Homelessness in New York City has reached its highest levels since the Great Depression of the 1930s. Over 50,000 people sleep each night in a shelter, while thousands of others rely on city streets, the subway system and other public locations as spaces to rest.

That’s why this meal (and sock) delivery van is an effective resource for providing aid to those experiencing homelessness in New York City.

Every night of the year, from 7pm to 9:30, the Coalition for the Homeless drives a small fleet of vans to over 25 stops throughout upper and lower Manhattan and in the Bronx. At each stop, adults and families in need can receive a warm meal, a welcoming smile from volunteers, and a fresh, comfy new pair of Bombas socks. Socks may be even more important than you think.

Bombas was founded in 2013 after the discovery that socks were the #1 most requested clothing item at homeless shelters.

Access to fresh, clean socks is often limited for individuals experiencing homelessness—whether someone is living on the street and walking for much of the day, or is unstably housed without reliable access to laundry or storage. And for individuals experiencing or at risk of homelessness —expenses might need to be prioritized for more critical needs like food, medication, school supplies, or gas. Used socks can’t be donated to shelters for hygienic reasons, making this important item even more difficult to supply to those who need it the most.

Bombas offers its consumers durable, long-lasting and comfortable socks, and for every pair of Bombas socks purchased, an additional pair of specially-designed socks is donated to organizations supporting those in need, like Coalition for the Homeless. What started out as a simple collaboration with a few organizations and nonprofits to help individuals without housing security has quickly become a bona fide giving movement. Bombas now has approximately 3,500 Giving Partners nationwide.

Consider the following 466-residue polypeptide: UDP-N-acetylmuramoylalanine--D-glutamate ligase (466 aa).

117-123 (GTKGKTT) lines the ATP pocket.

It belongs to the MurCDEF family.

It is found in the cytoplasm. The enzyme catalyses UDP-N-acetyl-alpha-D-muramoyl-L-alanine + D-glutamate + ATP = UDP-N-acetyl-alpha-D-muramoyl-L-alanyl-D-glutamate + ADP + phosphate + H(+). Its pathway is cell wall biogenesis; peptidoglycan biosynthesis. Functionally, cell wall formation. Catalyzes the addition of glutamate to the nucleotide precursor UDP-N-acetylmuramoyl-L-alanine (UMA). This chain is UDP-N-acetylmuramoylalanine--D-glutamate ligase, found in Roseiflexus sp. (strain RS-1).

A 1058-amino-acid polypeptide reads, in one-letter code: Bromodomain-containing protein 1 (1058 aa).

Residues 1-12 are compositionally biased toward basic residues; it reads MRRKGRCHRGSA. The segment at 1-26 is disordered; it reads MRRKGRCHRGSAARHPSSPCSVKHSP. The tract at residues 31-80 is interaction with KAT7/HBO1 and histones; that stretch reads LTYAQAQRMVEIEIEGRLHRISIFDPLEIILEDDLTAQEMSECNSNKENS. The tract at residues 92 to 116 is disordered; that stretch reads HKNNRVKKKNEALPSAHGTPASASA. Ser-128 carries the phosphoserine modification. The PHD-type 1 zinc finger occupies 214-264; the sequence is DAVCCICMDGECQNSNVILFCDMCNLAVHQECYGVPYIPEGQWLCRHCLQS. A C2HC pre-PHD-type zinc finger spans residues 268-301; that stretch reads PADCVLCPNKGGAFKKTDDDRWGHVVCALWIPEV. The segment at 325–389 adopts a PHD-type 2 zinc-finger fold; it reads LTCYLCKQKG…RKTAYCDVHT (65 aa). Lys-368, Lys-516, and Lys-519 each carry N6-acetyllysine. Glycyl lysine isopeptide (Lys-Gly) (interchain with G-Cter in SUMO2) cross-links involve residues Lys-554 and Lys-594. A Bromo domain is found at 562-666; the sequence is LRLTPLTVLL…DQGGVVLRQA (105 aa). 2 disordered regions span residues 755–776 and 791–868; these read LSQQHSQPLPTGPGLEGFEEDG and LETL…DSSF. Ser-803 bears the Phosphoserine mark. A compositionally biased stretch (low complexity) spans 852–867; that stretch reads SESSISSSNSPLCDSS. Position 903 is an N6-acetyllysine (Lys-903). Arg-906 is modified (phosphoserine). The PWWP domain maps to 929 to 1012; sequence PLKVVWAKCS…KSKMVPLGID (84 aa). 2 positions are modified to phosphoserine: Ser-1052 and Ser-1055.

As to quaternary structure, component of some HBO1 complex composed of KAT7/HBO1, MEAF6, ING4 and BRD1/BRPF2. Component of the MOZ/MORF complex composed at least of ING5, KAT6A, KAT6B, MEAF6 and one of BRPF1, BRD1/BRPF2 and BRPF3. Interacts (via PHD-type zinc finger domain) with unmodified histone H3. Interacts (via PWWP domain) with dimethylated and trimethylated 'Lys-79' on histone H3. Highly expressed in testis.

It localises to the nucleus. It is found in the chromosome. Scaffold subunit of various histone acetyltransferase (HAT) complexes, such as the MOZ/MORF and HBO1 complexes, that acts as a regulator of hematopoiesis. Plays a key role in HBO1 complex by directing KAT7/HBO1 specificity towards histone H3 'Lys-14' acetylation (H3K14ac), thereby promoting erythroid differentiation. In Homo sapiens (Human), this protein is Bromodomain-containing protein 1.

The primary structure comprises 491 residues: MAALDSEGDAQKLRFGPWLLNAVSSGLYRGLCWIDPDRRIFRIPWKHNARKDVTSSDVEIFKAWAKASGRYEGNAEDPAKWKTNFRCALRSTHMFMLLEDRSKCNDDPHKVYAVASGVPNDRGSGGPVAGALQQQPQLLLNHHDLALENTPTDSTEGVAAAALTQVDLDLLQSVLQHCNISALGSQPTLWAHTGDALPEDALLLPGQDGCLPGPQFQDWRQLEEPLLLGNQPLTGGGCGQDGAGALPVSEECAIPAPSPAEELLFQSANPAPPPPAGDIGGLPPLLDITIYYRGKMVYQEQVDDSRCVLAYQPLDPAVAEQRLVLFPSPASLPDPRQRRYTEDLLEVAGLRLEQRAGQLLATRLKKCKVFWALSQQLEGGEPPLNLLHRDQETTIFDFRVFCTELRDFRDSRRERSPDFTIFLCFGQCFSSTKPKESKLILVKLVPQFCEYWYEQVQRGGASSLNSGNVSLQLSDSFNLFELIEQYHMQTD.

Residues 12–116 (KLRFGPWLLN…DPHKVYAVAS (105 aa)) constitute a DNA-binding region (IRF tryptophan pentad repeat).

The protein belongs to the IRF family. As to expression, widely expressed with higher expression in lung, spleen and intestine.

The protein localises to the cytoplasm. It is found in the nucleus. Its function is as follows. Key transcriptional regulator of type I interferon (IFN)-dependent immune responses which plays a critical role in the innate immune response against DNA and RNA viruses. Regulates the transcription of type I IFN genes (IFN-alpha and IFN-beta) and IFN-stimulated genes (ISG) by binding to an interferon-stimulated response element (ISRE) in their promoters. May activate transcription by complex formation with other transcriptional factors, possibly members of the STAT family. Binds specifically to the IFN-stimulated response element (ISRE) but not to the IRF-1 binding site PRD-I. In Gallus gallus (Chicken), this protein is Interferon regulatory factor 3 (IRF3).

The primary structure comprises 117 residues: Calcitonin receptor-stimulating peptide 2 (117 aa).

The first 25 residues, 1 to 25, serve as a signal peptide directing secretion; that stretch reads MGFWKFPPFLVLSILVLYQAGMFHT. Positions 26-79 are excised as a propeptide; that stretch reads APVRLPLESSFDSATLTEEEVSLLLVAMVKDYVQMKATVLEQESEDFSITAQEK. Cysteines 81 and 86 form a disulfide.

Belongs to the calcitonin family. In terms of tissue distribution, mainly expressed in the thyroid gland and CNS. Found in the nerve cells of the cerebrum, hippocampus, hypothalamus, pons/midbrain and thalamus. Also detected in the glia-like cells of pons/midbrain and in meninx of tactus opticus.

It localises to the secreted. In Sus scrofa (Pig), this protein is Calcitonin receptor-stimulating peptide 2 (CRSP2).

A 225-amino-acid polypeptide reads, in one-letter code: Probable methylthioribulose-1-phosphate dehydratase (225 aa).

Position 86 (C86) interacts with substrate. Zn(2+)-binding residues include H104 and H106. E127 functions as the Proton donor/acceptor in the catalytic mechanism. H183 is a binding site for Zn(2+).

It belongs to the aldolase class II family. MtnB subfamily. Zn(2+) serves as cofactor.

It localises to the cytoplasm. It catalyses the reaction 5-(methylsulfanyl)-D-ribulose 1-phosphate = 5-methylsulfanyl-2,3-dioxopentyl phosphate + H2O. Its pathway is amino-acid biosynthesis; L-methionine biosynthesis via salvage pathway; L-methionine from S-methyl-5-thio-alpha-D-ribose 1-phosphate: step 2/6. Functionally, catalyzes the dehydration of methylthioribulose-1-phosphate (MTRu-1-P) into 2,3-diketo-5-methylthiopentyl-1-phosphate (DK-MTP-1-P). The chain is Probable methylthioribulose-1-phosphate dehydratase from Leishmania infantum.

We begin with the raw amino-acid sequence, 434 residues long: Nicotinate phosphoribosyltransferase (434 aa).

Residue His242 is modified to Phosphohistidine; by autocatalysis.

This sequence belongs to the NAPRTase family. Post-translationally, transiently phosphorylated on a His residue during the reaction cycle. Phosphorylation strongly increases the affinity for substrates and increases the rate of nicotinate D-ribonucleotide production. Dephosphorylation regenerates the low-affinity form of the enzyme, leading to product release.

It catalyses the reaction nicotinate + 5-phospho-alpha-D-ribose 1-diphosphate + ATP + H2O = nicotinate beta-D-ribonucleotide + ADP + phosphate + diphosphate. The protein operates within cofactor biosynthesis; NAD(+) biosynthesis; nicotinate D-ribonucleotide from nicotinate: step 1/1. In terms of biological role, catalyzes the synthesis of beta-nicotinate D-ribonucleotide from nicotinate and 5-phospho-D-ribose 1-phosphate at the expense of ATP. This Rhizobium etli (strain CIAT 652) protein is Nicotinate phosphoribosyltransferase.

Though every individual’s experience is unique, there can frequently be an inherent lack of trust of institutions that want to help—making a solution even more challenging to achieve. “I’ve had people reach out when I’m handing them a pair of socks and their hands are shaking and they’re looking around, and they’re wondering ‘why is this person being nice to me?’” Robbi Montoya—director at Dorothy Day House, another Giving Partner—told Bombas.

Donations like socks are a small way to create connection. And they can quickly become something much bigger. Right now over 1,000 people receive clothing and warm food every night, rain or shine, from a Coalition for the Homeless van. That bit of consistent kindness during a time of struggle can help offer the feeling of true support. This type of encouragement is often crucial for organizations to help those take the next difficult steps towards stability.

This philosophy helped Bombas and its abundance of Giving Partners extend their reach beyond New York City. Over 75 million clothing items have been donated to those who need it the most across all 50 states. Over the years Bombas has accumulated all kinds of valuable statistics, information, and highlights from Giving Partners similar to the Coalition for the Homeless vans and Dorothy Day House, which can be found in the Bombas Impact Report.

In the Impact Report, you’ll also find out how to get involved—whether it’s purchasing a pair of Bombas socks to get another item donated, joining a volunteer group, or shifting the conversation around homelessness to prioritize compassion and humanity.

To find out more, visit BeeBetter.com.